Toilet History Meets Biblical History
Differing privacy norms in ancient toilets illuminate the Biblical story of Ehud and Eglon
Biblical Archaeology Society Staff
February 24, 2012
Ancient toilets at Ephesus in Turkey offered virtually no privacy for users—whether poor or elite. When it comes to privacy on the toilet, history suggests that royalty in particular may have seen little need for it, often receiving visitors while on the privy. This may offer context for understanding the unusual story of Ehud and Eglon in Judges 3. Photo by Todd Bolen/www.bibleplaces.com.
We have long known that notions of privacy in ancient toilets
were different from ours. At several Roman-period sites, archaeologists have found long benches with rows of ancient toilets with no provision for privacy.
In the story of Ehud and Eglon in Judges 3, an Israelite named Ehud delivered the Israelite tribute to the Moabite king Eglon. At the time, Eglon, a very fat man, was apparently sitting on the toilet, and Ehud thrust his dagger into Eglon’s belly. When Ehud left, he locked the door of “the cool upper chamber.” Eglon’s courtiers returned and assumed Eglon must be on the toilet. When they finally broke the lock and entered, they found Eglon lying on the floor dead.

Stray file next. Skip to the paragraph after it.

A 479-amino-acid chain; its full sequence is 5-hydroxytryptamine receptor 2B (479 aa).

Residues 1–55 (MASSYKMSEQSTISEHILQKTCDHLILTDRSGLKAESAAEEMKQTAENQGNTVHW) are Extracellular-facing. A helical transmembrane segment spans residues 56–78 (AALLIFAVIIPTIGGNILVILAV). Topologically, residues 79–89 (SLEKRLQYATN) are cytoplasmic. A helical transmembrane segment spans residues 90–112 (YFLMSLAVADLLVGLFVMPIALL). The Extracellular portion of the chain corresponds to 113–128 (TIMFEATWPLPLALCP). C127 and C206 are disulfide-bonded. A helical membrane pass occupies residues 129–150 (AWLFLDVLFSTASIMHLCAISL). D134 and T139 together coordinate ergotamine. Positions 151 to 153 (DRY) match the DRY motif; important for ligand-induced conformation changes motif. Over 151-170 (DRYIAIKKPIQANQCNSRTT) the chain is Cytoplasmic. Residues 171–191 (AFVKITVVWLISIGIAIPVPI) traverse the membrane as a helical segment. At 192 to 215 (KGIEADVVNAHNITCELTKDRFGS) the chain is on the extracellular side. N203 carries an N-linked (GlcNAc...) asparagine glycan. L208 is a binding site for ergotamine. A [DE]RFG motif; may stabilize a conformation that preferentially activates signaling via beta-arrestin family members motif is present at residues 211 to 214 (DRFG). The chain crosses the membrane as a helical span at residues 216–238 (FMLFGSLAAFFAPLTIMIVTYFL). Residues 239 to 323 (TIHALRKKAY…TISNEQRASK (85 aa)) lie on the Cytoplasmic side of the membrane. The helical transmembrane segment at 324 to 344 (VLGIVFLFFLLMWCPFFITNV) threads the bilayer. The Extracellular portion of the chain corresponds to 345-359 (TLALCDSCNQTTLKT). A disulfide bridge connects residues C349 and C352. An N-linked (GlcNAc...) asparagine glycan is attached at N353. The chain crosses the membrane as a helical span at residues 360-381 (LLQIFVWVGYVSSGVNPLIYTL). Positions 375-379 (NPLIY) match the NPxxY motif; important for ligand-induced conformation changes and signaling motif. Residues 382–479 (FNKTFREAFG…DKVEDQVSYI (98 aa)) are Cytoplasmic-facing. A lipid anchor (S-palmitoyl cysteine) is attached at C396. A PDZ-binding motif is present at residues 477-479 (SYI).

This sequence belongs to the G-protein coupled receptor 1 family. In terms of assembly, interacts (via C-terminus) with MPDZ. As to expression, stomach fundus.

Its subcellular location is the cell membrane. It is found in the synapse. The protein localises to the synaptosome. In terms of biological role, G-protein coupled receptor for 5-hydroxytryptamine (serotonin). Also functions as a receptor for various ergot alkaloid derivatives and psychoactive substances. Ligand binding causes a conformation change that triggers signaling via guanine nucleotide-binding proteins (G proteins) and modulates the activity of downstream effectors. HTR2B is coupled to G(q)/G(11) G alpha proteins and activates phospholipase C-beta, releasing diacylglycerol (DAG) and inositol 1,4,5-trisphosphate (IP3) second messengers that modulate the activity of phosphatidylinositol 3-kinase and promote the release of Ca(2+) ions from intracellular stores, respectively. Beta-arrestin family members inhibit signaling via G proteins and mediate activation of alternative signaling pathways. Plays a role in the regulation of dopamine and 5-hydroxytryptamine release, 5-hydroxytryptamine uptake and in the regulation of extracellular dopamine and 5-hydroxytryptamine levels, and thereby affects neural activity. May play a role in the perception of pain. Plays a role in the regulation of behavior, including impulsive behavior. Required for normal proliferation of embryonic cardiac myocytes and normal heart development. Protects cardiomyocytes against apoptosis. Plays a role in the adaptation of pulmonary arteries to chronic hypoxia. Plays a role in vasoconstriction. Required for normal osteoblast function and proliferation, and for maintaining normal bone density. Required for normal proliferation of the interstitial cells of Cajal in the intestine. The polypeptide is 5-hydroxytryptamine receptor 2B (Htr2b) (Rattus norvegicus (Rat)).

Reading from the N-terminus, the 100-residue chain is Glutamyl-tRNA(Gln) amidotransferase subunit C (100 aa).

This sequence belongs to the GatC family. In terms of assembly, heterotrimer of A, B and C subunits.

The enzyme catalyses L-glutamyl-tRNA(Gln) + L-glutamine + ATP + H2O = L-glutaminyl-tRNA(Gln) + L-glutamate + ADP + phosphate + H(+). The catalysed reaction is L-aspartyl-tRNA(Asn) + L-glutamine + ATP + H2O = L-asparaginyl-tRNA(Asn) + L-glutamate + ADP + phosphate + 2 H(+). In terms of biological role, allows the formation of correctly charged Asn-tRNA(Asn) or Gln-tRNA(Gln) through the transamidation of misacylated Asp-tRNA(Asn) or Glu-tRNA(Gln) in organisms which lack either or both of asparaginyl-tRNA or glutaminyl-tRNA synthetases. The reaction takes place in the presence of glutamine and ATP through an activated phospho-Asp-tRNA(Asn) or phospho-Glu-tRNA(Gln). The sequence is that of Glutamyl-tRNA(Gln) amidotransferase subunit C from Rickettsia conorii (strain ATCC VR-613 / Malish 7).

According to a recent best-selling biography that includes some toilet history, in 16th-century Europe sitting on the toilet—history reveals—was “a common way for royals to receive visitors.” (Read more in “An Expert’s Take on Toilet History and Customs from Antiquity to the Renaissance.”
) Royalty was unconcerned with privacy. But the issue may not have been privacy at all. Royalty could do what it wanted. What might be distasteful for the average person was a prerogative of status. It seems at least possible to conclude from the Biblical text that this was also true of ancient toilets in Eglon’s time.
To read more about how ancient toilets and toilet history could shed light on the Biblical story of Ehud and Eglon in Judges 3, see Hershel Shanks’s First Person column “Privies and Privacy”
in the March/April 2012 issue of Biblical Archaeology Review